From the late 1980s to the present, artists of Filipino descent in the United States have produced a challenging and creative movement. In The Decolonized Eye, Sarita Echavez See shows how these artists have engaged with the complex aftermath of U.S. colonialism in the Philippines. By analyzing art, performance, and visual culture, The Decolonized Eye illuminates the unexpected consequences of America's amnesia over its imperial history.
Sculptor, architect, and designer Maya Lin catapulted to prominence when, as a senior at Yale University, she was chosen to design the Vietnam Veterans Memorial in Washington, D.C. In this program, Bill Moyers talks with her about her upbringing and multifaceted career.
One of the rare few who have managed to excel in both art and architecture, Maya Lin creates places of refuge and contemplation in highly public spaces. Constructed on an intimate human scale, they invite visitors to touch, feel, respond, and reflect. In this program, the acclaimed sculptor and architect talks with Bill Moyers about a life and a career that has been shaped by her Asian-American heritage and a profound respect and love for the natural environment.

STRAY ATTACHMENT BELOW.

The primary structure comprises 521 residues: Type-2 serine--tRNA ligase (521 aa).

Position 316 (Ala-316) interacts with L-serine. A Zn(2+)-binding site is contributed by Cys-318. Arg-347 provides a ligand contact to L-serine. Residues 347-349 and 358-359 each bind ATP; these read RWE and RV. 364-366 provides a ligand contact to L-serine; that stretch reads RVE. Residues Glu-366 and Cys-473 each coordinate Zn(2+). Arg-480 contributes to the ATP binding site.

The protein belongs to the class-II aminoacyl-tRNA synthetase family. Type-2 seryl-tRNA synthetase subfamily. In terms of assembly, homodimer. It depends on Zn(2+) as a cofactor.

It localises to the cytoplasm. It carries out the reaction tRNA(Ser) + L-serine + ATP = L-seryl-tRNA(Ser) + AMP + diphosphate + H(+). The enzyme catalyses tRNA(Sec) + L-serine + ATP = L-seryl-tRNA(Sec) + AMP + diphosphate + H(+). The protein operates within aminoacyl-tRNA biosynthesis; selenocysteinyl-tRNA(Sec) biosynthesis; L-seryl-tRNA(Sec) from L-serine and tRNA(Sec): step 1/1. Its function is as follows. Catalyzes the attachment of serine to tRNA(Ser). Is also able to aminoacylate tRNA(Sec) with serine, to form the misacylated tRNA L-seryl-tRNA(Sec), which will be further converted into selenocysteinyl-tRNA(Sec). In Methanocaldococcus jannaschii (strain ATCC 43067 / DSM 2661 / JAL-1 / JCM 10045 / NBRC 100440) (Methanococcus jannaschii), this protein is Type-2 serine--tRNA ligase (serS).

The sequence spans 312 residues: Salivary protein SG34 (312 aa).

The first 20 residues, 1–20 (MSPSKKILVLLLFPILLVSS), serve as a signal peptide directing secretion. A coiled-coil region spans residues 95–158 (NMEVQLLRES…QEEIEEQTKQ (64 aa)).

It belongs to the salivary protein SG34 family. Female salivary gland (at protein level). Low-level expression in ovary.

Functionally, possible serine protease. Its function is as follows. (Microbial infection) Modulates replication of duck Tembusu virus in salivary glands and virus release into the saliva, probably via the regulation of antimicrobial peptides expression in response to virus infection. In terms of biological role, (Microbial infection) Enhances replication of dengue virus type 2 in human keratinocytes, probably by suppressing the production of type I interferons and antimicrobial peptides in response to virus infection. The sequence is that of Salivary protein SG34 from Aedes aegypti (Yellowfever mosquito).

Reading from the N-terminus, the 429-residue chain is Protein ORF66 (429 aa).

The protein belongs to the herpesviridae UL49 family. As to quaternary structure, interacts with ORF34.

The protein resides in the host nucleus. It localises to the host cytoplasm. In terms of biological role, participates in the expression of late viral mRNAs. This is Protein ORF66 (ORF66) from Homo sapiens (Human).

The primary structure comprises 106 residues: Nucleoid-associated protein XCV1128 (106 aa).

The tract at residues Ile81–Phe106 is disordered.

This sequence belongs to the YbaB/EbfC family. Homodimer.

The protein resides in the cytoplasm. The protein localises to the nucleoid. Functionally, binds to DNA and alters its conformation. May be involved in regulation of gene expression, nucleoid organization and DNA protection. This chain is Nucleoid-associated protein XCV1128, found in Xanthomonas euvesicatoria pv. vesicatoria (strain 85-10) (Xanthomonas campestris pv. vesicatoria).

Japanese born and American based artists Eiko & Koma are masters of their own unique form of dance-theater. Eiko & Koma dance about what matters to them. Their subjects are elemental; their message pitiless yet humanistic. Both their choreography and stagecraft are characterized by bold, highly theatrical strokes and offers an organic, conceptual environment on the stage. The result is stark, infused with a relentless stillness that subverts and transcends our everyday notions of time and space.
Documentary about the Kamehameha Schools Song Contest, an annual competition of four-part harmonic Hawaiian singing. The Song Contest is a unique cultural celebration of the resilience of Hawaiian musical tradition.